BEIRUT, Lebanon – A Lebanese man serving a life sentence in Germany for the 1985 hijacking of a TWA jetliner and killing of a U.S. Navy diver has returned to Lebanon after being paroled in Germany, security and guerrilla officials said Tuesday.
Mohammed Ali Hamadi arrived in Beirut four days ago on a commercial flight from Germany, a Lebanese security official and a Hezbollah guerrilla group said on condition of anonymity because they were not authorized to speak to the media.
It was not known where Hamadi, who spent 19 years in prison, went after entering Lebanon.
The U.S. Embassy in Beirut refused to comment on Hamadi's release or whether the United States will pursue his arrest. The slain diver's brother called the parole "absolutely disturbing."
Hamadi's case came up for a court-mandated review, and he was released after an expert assessment and a hearing, said Doris Moeller-Scheu, spokeswoman for the Frankfurt, Germany, prosecutor's office.
German Justice Ministry spokeswoman Eva Schmierer said Berlin had not received any request from the United States for Hamadi's extradition.
U.S. authorities had requested his extradition so he could stand trial in the United States, but the Germans, who have no death penalty, insisted on prosecuting Hamadi.
German Foreign Ministry spokesman Martin Jaeger said there was no connection between Hamadi's release and the recent freeing of former hostage Susanne Osthoff, a German woman released over the weekend after spending more than three weeks as a captive in Iraq.
TWA flight 847 from Athens, Greece, to Rome was hijacked in June 1985 to Beirut, where the hijackers beat and shot U.S. Navy diver Robert Dean Stethem, 23, of Waldorf, Md., and dumped his body on the tarmac.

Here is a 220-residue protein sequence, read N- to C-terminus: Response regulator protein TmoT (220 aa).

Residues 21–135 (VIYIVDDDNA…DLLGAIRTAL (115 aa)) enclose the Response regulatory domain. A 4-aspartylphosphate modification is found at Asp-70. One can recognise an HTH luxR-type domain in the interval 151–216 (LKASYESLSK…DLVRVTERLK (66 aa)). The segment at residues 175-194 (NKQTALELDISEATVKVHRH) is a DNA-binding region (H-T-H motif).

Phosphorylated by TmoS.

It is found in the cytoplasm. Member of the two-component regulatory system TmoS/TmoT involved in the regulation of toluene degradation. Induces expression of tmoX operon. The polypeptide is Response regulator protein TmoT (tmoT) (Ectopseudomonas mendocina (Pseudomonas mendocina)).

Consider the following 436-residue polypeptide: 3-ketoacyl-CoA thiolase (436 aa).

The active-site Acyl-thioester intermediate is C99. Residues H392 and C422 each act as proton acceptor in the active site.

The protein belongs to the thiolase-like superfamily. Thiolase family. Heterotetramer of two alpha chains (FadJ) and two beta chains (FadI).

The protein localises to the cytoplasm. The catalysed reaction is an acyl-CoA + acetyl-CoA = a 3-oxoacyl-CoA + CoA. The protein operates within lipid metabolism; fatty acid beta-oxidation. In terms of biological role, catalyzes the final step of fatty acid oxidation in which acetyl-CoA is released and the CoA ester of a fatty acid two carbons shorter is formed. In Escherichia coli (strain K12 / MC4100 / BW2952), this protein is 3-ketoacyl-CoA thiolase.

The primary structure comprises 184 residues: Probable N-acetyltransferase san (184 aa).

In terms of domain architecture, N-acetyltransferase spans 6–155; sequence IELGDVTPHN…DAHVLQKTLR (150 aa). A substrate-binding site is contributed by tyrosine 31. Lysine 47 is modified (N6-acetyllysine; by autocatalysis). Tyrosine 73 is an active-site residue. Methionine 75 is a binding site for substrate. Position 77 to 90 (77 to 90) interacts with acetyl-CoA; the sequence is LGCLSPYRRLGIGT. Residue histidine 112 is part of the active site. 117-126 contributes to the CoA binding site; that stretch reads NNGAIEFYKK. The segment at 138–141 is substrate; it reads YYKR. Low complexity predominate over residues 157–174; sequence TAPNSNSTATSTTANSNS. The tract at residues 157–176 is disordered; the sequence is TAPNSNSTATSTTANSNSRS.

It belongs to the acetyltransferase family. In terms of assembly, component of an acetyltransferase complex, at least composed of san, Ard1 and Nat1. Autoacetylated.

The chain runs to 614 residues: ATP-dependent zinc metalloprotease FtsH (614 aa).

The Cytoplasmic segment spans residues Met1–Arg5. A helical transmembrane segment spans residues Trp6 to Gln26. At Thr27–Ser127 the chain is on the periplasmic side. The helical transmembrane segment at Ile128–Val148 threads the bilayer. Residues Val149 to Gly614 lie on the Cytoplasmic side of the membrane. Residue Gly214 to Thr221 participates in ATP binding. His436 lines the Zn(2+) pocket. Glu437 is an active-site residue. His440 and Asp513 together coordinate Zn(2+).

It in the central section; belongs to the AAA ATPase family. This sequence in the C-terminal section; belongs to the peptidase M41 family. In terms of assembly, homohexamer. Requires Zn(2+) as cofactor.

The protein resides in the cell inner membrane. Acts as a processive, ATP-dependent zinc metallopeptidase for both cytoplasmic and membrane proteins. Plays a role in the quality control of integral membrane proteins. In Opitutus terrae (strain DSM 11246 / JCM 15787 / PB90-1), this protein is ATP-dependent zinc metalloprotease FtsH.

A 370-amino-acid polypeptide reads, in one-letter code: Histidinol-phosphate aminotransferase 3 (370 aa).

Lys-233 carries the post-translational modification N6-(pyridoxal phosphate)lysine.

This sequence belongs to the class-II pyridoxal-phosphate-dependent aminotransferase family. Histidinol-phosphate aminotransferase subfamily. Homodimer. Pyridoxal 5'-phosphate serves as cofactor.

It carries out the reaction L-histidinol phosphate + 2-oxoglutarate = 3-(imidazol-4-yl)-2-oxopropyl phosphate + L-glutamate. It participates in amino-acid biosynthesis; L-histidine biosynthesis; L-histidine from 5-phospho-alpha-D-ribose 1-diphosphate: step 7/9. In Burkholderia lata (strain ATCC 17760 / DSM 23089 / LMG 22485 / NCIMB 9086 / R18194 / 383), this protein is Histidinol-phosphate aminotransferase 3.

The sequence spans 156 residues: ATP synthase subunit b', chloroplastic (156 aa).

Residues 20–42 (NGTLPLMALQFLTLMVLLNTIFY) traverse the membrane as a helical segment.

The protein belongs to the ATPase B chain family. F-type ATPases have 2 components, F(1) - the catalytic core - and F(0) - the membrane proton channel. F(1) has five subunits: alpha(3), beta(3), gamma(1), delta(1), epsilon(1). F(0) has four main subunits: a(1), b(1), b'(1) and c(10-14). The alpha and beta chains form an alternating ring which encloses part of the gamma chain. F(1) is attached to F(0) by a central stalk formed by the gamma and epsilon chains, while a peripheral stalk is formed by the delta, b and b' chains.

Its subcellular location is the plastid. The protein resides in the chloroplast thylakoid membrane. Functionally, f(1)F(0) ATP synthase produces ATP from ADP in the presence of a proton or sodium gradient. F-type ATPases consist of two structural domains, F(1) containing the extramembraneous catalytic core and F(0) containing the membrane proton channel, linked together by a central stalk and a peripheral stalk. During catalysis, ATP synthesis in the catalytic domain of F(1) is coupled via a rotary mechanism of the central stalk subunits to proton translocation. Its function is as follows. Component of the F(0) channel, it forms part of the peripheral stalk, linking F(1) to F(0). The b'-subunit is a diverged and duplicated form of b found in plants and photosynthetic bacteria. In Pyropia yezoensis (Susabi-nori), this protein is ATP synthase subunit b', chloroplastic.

Stethem was the only casualty during the hijacking ordeal, in which 39 Americans were held hostage for 17 days. He received the Bronze Star and Purple Heart decorations, and a U.S. Navy guided missile destroyer is named in his honor.
Stethem family members said they learned of Hamadi's release Friday from federal investigators who had worked on the case. Stethem's brother, Kenneth, blamed the U.S. government for not doing enough to keep Hamadi imprisoned.
"Rob gave his life. He gave his full measure and I haven't seen anybody give as much to securing his killer as he did in life defending his country," Kenneth Stethem said.
The family now hopes the Bush administration will pressure Lebanon to extradite Hamadi so he can be tried in a U.S. court.
"We'll be after him," Stethem's mother, Patricia, said of Hamadi. "We won't let it rest."
Hamadi was arrested at the Frankfurt airport on Jan. 13, 1987, when customs officials discovered liquid explosives in his luggage.